The verbal section of the GMAT exam tests your proficiency in the English language. One of the main grammar topics that you are tested upon is verb tense. Verb tense questions are mainly asked in the sentence correction question of the verbal section. To do well in this section, it is important to practice some GMAT verb tense practice questions. Before you give you verb tense practice question examples, let’s understand what is verb tense. 

A verb tense is classified into the Past, Present and Future tense. Let’s look at the various tense forms of the verb in detail.

Simple form (Simple past, Simple present and Simple future)
Continuous and Perfect forms ( for example – Past perfect, Present perfect,Future continuous, Past continuous. etc) — These forms are also referred to as aspects rather than tense forms, it talks about an action which happens once, is continuing or is completed.
An irregular verb, with both singular and plural forms (Infinitive, Simple past and Past Participle) – These are verbs which don’t follow the rule of adding ‘d’ or ‘ed’  to form past tense like – drink – drank, blow – blew, spring – sprang.

The basic classification with tense is future, past and present. As the names suggest and as we all know, the past is over, and the future is yet to happen. And the present is what is happening.

Simple past tense: she went, they went
Simple present tense: he goes, they go
Simple future tense: she will go, they will go
Past perfect tense: he had gone, they had gone
Present perfect tense: she has gone, they have gone
Future perfect tense: he will have gone, they will have gone
Past progressive tense: she was going, they were going
Present progressive tense: he is going, they are going
Future progressive tense: she will be going, they will be going
Past perfect progressive tense: he had been going, they had been going
Present perfect progressive tense: she has been going, they have been going
Future perfect progressive tense: he will have been going, they will have been going

Now, let’s look at an example.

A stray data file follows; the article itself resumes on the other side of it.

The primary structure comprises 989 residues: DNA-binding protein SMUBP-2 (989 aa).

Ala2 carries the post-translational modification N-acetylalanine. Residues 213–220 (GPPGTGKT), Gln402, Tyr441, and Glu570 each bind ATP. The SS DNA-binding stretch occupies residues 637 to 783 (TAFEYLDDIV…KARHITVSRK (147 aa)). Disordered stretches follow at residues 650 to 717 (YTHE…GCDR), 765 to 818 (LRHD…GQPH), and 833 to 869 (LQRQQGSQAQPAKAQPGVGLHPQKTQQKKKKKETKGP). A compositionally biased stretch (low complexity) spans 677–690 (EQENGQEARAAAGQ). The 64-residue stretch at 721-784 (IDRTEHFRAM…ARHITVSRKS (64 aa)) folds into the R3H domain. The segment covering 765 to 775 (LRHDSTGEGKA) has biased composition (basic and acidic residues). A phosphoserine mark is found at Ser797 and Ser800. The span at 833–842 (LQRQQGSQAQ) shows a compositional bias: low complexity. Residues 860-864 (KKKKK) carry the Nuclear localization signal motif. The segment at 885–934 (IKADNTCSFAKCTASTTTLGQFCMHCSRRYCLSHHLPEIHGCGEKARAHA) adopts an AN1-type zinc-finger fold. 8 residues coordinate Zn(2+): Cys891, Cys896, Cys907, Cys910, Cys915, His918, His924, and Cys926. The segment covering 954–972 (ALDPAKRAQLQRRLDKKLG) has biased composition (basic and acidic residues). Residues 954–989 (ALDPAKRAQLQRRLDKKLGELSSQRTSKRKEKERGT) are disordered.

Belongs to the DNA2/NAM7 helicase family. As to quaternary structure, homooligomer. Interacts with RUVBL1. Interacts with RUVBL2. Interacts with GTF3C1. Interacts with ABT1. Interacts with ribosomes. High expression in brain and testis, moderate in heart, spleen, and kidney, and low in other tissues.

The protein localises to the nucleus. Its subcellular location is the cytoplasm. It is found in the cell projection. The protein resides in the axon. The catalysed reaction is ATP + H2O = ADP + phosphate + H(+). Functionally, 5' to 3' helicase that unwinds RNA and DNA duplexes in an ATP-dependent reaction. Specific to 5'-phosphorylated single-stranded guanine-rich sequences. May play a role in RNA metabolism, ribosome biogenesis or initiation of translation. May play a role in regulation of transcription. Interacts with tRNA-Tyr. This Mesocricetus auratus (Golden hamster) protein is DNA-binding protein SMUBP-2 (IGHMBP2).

Since the online magazine’s popularity ranking dropped last year, the editors have been determined to update the online content daily, and they are.

  1. have been determined to update the online content daily, and they are
  2. are determined to update the online content daily, and have been
  3. were determined to update the online content daily, and they were
  4. have been determined to update the online content daily, and they do
  5. had been determined to update the online content daily, and they have

“Dropped’ is in the simple past. It’s over! We mean to say that the stakeholders are trying (they are still trying) to keep the content updated. It is an on-going process. So, we are looking at the present continuous form of the verb tense when it comes to what the editors are doing. They are determined. And they are updating content regularly. The only option that has both verbs in the right tense is an option is D. When you say that they have been determined, it means that their determination is still continuous. And the simple present verb means that it’s happening right now. so, D makes the cut.

It is essential to identify the base and auxiliary forms of verbs so that you can answer the questions more easily.

Examples of Base Verbs: Working, Talked, Jump, Crawl, Play.

Examples of Auxiliary Verbs (Helping verbs): You should eat your medicines on time, she has been waiting for the cab for over an hour, etc. 

There are multiple forms of verb tenses as mentioned below and it is necessary that you know each of them:

Simple Present Tense
Simple Past Tense
Present Progressive Tense
Past Progressive Tense
Future Progressive Tense
Present Perfect Tense
Future Perfect Tense
Future Perfect Progressive Tense

Besides the above-mentioned, there are also Linking verbs that link the subject to the remaining section of the sentence.

Examples: He looked at the books with great interest, the cake appeared delicious, etc. 

We hope this article helped you to understand a basic overview about the various verb tenses. Make sure to practice some GMAT verb tense practice questions so that you are able to answer these questions perfectly. 

Good Luck!


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